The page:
• Immunoglobulins are absorbed   →   coat foal's erythrocytes   →   premature RBC removal from circulation by macrophages or lysed intravascularly via complement.
  • The amount and type of antibodies absorbed determines the speed of development and severity of subsequent clinical signs, eg Aa antibodies and mares sensitized in the previous pregnancy with the same antigen.


  • 24-72 h (rarely longer/slower).


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Further Reading


Refereed papers

  • Recent references from PubMed and VetMedResource.
  • Finding E & McSloy A (2011) Neonatal isoerythrolysis and other immunological diseases of foals. UK Vet 16, 10-12 VetMedResource.
  • Boyle A G, Magdesian K G & Ruby R E (2005) Neonatal isoerythrolysis in horse foals and a mule foal: 18 cases (1988-2003). JAVMA 227 (8), 1276-1283 PubMed.
  • MacLeay J M (2001) Neonatal isoerythrolysis involving the Qc and Db antigens in a foal. JAVMA 219 (1), 79 PubMed.
  • Whiting J L et al (2000) Neonatal isoerythrolysis. Comp Cont Educ Pract Vet 22 (10), 968-975 VetMedResource.
  • Traub-Dargatz J L et al (1995) Neonatal isoerythrolysis in mule foals. JAVMA 206 (1), 67-70 PubMed.
  • McClure J J et al (1994) Characterization of a red blood cell antigen in donkeys and mules associated with neonatal isoerthyrolysis. Anim Genet 25 (2), 119-120 PubMed.
  • Zaruby J F et al (1992) Neonatal isoerythrolysis in a foal, involving anti-Pa alloantibody. Equine Vet J 24 (1), 71-73 PubMed.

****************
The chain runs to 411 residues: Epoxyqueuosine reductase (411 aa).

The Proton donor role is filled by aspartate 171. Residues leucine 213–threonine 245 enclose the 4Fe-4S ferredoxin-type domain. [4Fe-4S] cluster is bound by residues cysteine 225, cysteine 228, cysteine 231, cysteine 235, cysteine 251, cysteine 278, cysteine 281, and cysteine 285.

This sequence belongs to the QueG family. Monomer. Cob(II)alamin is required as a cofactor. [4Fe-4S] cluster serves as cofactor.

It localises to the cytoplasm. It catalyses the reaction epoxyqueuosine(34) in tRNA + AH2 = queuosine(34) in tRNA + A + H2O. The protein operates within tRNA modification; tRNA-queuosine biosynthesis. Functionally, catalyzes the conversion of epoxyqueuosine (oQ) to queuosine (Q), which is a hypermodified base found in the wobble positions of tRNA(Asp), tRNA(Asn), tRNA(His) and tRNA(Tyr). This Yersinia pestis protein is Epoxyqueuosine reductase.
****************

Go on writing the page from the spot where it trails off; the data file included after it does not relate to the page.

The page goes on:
• Bailey E et al (1988) Equine neonatal isoerythrolysis - evidence for prevention by maternal antibodies to the Ca blood group antigen. Am J Vet Res 49 (8), 1218-1222 PubMed.
  • Becht J L et al (1985) Hematology, blood typing, and immunology of the neonatal foal. Vet Clin North Am Equine Pract (1), 91-116 PubMed.
  • Becht J L et al (1983) Evaluation of a series of testing procedures to predict neonatal isoerythrolysis in the foal. Cornell Vet 73 (4), 390-402 PubMed.
  • Becht J L et al (1983) Experimental production of neonatal isoerythrolysis in the foal. Cornell Vet 73 (4), 380-389 PubMed.
  • Bailey E (1982) Prevalence of anti-red blood cell antibodies in the serum and colostrum of mares and its relationship to neonatal isoerythrolysis. Am J Vet Res 43 (11), 1917-1921 PubMed.
  • Stormont C (1975) Neonatal isoerythrolysis in domestic animals - a comparative review. Adv Vet Sci Comp Med 19, 23-45 PubMed.
  • Osbaldiston G W et al (1969) Equine isoerythrolysis - clinical pathologic observations and transfusion of dam's red blood cells to her foal. Can J Comp Med 33 (4), 310-315 PubMed.

Other sources of information

  • Morris D D (1998) Diseases of the haemolymphatic system. In: Equine Internal Medicine. Eds: Reed S M & Bayly W M. W B Saunders. pp 564-566.
  • Vaala W A (1990) Neonatal anaemia. In: Equine Clinical Neonatology. Eds: Koterba A M, Drummond W H & Kosch P C. Lea & Febiger, USA. pp 571-588.